On May 3, the NGO, Global Witness revealed that the Democratic Republic of Congo’s (DRC) government is planning to allow oil exploration in two of their national parks. The government plan to reclassify land and remove protected status would enable oil drilling within two UNESCO-protected World Heritage Sites– the Salonga and Virunga national parks. Earlier in February, President Joseph Kabila authorised oil licenses for swathes of land in Salonga national park, the world’s second-largest rainforest. The new reclassification of park borders would remove protected status from areas that are covered by oil licenses, providing an incentive for international oil companies to enter uncharted and remote areas. Virunga has become a battleground for conflict against conservationists and armed rebels, as well as poachers and oil companies.
The Congo’s Oil Minister, Aime Ngoy Mukena is defending the country’s right to oil exploration within their territory, and argues the need to open up protected land to oil drilling to develop its hydrocarbons sector. It’s estimated that oil reserves in Virunga could be worth $7 billion. Despite the natural wealth of their environment, local populations benefit little from the abundance of resources. Locals instead are dependent on the forests, and 200,000 people also depend on Lake Edward, which is a part of Virunga’s ecosystem. It is clear that oil exploration would restrict access to the park’s land and resources, therefore, disrupting the livelihoods of a great number of the DRC’s citizens.
The oil exploration proposal undermines the Congo’s conservation commitments and is in violation of the UNESCO World Heritage Convention, which the Congo is a signatory. Peter Jones, an investigator with Global Witness, said, “The potential damage to these rare and valuable ecosystems is enormous. The Congolese government should be seeking to extend protection of these areas rather than selling them off to the highest bidder.” Oil exploration will have a devastating effect on the park’s ecosystems, threatening rare species, such as the critically endangered mountain gorilla. Virunga National Park is one of the world’s most biologically diverse places, and home to half of the world’s remaining population of 1000 mountain gorillas. Other risks associated with oil development are deforestation, fragmentation of habitats, increased livelihood of poaching and pollution from oil spills.
Political instability, weak governance, civil unrest and poverty are contributing factors that threaten conservation efforts. Virunga is located in eastern DRC, an area that has suffered from ongoing armed conflict and violence since the mid-1990s. It is one of the most dangerous conservation sites in the world, with attacks claiming the lives of 175 victims since 1996. Congolese forces as well as anti-government rebels and militia’s, from neighbouring countries Rwanda and Uganda, regularly clash over control of minerals and oil within Virunga’s boundaries.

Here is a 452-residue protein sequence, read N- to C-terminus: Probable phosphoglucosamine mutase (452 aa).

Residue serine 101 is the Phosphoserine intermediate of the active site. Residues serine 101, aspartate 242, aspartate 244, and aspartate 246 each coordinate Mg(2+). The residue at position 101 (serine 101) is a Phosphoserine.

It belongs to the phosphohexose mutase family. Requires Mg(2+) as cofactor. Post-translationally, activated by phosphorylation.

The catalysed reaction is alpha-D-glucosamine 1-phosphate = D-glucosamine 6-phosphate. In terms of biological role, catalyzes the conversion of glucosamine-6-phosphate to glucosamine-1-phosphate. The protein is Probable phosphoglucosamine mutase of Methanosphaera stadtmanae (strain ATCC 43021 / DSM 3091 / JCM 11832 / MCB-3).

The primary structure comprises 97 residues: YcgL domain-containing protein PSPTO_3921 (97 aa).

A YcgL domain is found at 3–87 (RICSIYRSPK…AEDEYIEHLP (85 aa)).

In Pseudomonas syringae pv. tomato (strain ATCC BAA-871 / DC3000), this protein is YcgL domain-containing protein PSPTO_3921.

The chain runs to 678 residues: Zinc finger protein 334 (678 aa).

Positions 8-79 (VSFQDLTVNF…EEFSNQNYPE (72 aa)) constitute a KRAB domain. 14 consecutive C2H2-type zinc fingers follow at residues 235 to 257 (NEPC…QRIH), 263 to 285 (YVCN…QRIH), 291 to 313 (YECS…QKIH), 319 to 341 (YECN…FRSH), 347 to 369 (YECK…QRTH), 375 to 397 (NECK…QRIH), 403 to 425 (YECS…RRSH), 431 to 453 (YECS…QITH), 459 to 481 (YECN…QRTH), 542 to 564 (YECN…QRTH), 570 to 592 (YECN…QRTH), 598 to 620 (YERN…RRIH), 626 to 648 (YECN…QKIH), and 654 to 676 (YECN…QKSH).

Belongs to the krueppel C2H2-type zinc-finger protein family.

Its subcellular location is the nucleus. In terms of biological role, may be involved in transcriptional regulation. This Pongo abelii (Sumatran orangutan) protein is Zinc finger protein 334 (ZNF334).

The government’s plan comes after a recent violent attack against park rangers. On April 9, an armed militia ambushed and killed five park rangers and a driver in Virunga. The rangers work to protect the park and its wildlife against poachers and commercial oil exploration. They are frequently attacked or killed during confrontation with armed groups, and this is the third attack this year against members of the Congolese Institute for Nature Conservation.
In the past, oil prospecting has fuelled violence in eastern DRC. In 2014, Soco Interntional, a British oil company was granted permission to explore for oil in Virunga. There was widespread condemnation among local communities, and UNESCO and western governments also opposed Soco’s plans. The company bribed armed rebels, and benefited from violence instigated by government security forces as they attempted to access the national park. Activists and park rangers who protested against Soco’s operations were arrested, and some were assaulted. Virunga’s chief warden, Emmanuel de Merode survived being shot inn April of 2014, shortly after reporting Soco’s operations to the regional public prosecutor. This created hostility against park rangers and groups attempting to exploit the park’s resources, including rebels, poachers and oil exploration supporters. Soco then abandoned oil exploration when opposition grew to strong. The government’s renewed plans could create a resurgence in violence.
A WWF report calls for long-term development, local economic initiatives, conservation and political stability to ensure the Congo’s national parks are protected against oil exploration. Virunga is more valuable as a protected area, and the sustainable management of the park’s resources will help diversify the economy. Direct uses, such as tourism, sustainable fisheries and hydropower could provide the region with 45,000 jobs. Community-based initiatives could help deter locals from joining rebel groups or criminal gangs, thus preventing violence.